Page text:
Exploring the Promising Potential of High Permeation Vesicle-Mediated Localized Transdermal Delivery of Docetaxel in Breast Cancer To Overcome the Limitations of Systemic Chemotherapy

Mol Pharm. 2020 Jul 6;17(7):2473-2486. doi: 10.1021/acs.molpharmaceut.0c00211. Epub 2020 Jun 16.


The currently available systemic chemotherapy for treating breast cancer often results in serious systemic side effects and compromises patient compliance. The distinct anatomical features of human breasts (e.g., embryological origin of breast skin, highly developed internal lymphatic and venous circulation, and the presence of mammary fat layers) help in preferential accumulation of drugs into breasts after topical application on breast region. This unique feature is termed as localized transdermal delivery which could be utilized for effectively delivering anticancer agents to treat breast cancer and reducing the systemic side effects by limiting their presence in blood. However, the clinical effectiveness of this drug delivery approach is highly limited by barrier properties of skin reducing the permeation of anticancer drugs. In the present work, we have developed high permeation vesicles (HPVs) using phospholipids and synergistic combination of permeation enhancers (SCOPE) to improve the skin permeation of drugs. Docetaxel (DTX) was used as a model drug for hypothesis testing. The optimized SCOPE mixture composed of sodium oleate/sodium lauryl ether sulfate/propylene glycol in 64:16:20% w/w ratio. DTX HPVs were prepared using phospholipid: SCOPE, 8:2% w/w ratio. DTX HPVs exhibited as a uniform deformable vesicles with size range 124.2 ± 7.6 nm, significantly improved skin permeation profile, and sustained drug release until 48 h. Superior vesicle deformability, better vesicle membrane fluidization, and SCOPE mediated enhancement in skin fluidization were the prime factors behind enhancement of DTX permeation. The improved cellular uptake, reduced IC50 values, and higher apoptotic index of DTX HPVs in MCF-7 and MDA-MB-231 cells ensured the therapeutic effectiveness of HPV based therapy. Also, HPVs were found to be predominantly internalized inside cells through clathrin and caveolae-dependent endocytic pathways. Bioimaging analysis in mice confirmed the tumor penetration potential and effective accumulation of HPVs inside tumors after topical application. In vivo studies were carried out in comparison with marketed intravenous DTX injection (Taxotere) to compare the effectiveness of topical chemotherapy. The topical application of DTX HPV gel in tumor bearing mice resulted in nearly 4-fold tumor volume reduction which was equivalent to intravenous Taxotere therapy. Toxicity analysis of DTX HPV gel in comparison with intravenous Taxotere dosing showcased remarkably lower levels of toxicity biomarkers (aspartate transaminase (AST), alanine transaminase (ALT), blood urea nitrogen (BUN), and creatinine), indicating improved safety of topical chemotherapy. Overall results warranted the effectiveness of topical DTX chemotherapy to reduce tumor burden with substantially reduced risk of systemic toxicities in breast cancer.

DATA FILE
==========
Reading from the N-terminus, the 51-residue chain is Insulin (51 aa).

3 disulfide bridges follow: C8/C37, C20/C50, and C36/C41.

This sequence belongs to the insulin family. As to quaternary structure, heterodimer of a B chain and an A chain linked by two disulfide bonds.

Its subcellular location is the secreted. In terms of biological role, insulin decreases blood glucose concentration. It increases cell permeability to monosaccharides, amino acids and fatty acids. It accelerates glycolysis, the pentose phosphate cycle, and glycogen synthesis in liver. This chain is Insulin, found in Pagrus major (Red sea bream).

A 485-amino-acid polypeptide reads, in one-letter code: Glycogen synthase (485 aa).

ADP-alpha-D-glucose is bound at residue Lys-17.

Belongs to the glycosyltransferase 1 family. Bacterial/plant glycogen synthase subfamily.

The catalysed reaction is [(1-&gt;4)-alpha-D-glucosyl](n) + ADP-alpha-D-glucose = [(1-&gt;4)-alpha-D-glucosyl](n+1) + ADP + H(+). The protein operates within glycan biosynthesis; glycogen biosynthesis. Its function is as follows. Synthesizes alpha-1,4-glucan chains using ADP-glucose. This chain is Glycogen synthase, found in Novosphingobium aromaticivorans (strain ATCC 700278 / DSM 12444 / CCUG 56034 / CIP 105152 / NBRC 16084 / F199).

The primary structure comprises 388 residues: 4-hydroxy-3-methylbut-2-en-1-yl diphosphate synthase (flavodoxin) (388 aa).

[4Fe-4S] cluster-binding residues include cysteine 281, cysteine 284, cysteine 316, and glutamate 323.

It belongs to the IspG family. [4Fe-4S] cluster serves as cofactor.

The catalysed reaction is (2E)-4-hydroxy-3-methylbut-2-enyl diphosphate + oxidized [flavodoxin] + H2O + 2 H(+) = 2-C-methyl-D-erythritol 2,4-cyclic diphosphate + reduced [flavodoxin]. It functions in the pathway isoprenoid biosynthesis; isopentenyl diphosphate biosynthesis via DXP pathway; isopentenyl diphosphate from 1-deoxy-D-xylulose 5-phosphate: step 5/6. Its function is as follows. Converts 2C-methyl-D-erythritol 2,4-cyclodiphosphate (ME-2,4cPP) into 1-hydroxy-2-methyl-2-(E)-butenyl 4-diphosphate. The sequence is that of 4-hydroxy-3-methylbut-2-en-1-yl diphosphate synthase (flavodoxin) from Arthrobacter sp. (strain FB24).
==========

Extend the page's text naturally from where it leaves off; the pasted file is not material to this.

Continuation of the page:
Keywords: breast cancer; docetaxel; localized transdermal drug delivery; nanocarriers; skin permeation; topical chemotherapy.

MeSH terms

  • Administration, Cutaneous
  • Animals
  • Antineoplastic Agents / administration & dosage*
  • Antineoplastic Agents / blood
  • Antineoplastic Agents / pharmacokinetics
  • Breast Neoplasms / drug therapy*
  • Breast Neoplasms / pathology
  • Cell Survival / drug effects
  • Disease Models, Animal
  • Docetaxel / administration & dosage*
  • Docetaxel / blood
  • Docetaxel / pharmacokinetics
  • Drug Carriers / chemistry*
  • Drug Compounding / methods*
  • Female
  • Humans
  • MCF-7 Cells
  • Mice
  • Mice, Inbred BALB C
  • Nanoparticles / chemistry*
  • Particle Size
  • Permeability / drug effects
  • Rats
  • Rats, Sprague-Dawley
  • Skin / drug effects
  • Skin / metabolism
  • Swine
  • Tissue Distribution
  • Transplantation, Homologous
  • Treatment Outcome
  • Tumor Burden / drug effects


  • Antineoplastic Agents
  • Drug Carriers
  • Docetaxel